U.S. current (March) inflation of +8.5% year over year for the All-items Consumer Price Index (i.e., known as CPI-U, with the ‘U’ signifying that it’s for urban consumers) is the highest this century. It’s more than four times greater than the +2.0% figure usually accepted as the desirable target. A little inflation is judged to be a good thing for the economy. Through making it easier to pay off loans, it greases the wheels of industry.
What +8.5% is not, though, is unique in a historical context. From 1951 through 1981, there were 59 months, or the equivalent of nearly five years, in which CPI-U exceeded +9.0% y/y. The most notable periods of extreme inflation occurred from January 1974 through July 1975 and from December 1978 through November 1982. Peak inflation was +14.8% y/y, recorded in March 1980.
There’s a great tradition among economists of arguing over what causes inflation. The discourse has pitted money supply theorists against those who keep a wary eye on excessive fiscal deficits. Plus, there’s the cost-push versus demand-pull impact to be sorted out.
Due to the extraordinary measures adopted by nations around the world to deal with the coronavirus pandemic, all of these have come into play in explaining our current dilemma. Employing snappier wording, this latest bout of inflation ‘has it all’.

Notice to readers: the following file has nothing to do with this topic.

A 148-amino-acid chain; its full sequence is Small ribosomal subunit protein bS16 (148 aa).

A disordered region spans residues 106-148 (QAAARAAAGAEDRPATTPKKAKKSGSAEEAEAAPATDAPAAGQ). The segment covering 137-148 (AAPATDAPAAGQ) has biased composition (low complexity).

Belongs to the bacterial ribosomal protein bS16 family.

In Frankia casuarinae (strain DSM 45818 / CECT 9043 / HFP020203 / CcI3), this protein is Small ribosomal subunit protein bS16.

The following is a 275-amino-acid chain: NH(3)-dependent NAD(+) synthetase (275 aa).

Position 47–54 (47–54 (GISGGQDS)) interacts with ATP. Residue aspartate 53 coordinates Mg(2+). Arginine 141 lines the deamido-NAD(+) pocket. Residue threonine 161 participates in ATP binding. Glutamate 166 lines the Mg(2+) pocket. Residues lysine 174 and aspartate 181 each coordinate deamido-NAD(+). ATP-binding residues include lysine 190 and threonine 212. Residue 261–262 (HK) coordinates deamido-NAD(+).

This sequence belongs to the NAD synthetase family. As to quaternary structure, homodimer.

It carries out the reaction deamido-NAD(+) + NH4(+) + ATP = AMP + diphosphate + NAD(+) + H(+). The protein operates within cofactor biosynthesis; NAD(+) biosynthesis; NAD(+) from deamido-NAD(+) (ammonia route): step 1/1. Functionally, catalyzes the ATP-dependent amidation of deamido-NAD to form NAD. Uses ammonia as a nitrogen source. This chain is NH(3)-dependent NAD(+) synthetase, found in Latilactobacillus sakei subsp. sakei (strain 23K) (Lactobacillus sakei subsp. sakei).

Not so long ago, central banks engaged in quantitative easing and lowered ‘real’ interest rate to zero and less. Governments opened the spigot on spending to provide income support for laid-off workers and for the myriad companies facing bankruptcy.
We’re now faced with the consequences.
A key offshoot of excessive inflation is higher interest rates, initiated by central banks to rein in borrowing and spending. There’ll be less of the demand-pull scenario where too much money is chasing too few goods.
On the supply side, the subject of logistical bottlenecks leading to production (think computer chips) and material shortages has dominated the headlines for a year. Adding extra fuel to the cost-push fire is the fighting in Ukraine that is interrupting international trade flows in energy and agricultural products.
All of this leads to the subject of workarounds. None of us needs to be entirely passive in our victimhood.
At a time when the price of petrol is soaring, we can take public transit as opposed to filling up our gas guzzlers. This is one example of how the current times are fortuitous in that so many of us are still working from our homes.
We can switch brands of cereal, jams, cleaning supplies, clothing lines, etc. We can mix up our choice of meats or opt for more vegetables in our diets. I’d suggest eating more pasta, but that may become problematic with Ukrainian exports of wheat tailing off.
There’s a good reason ‘dollar’ stores and other discount outlets are thriving.
Purchases of big-ticket items (appliances, furniture) can be postponed.
But here’s the rub, of course. Delaying those purchases will have a deleterious impact on GDP growth. This has already become apparent. 2022’s Q1 GDP growth estimate from the Bureau of Economic Analysis (BEA) has just been released and it’s a disappointing -1.4% annualized.
Alex Carrick is Chief Economist for ConstructConnect. He has delivered presentations throughout North America on the U.S., Canadian and world construction outlooks. Mr. Carrick has been with the company since 1985. Links to his numerous articles are featured on Twitter @ConstructConnx, which has 50,000 followers.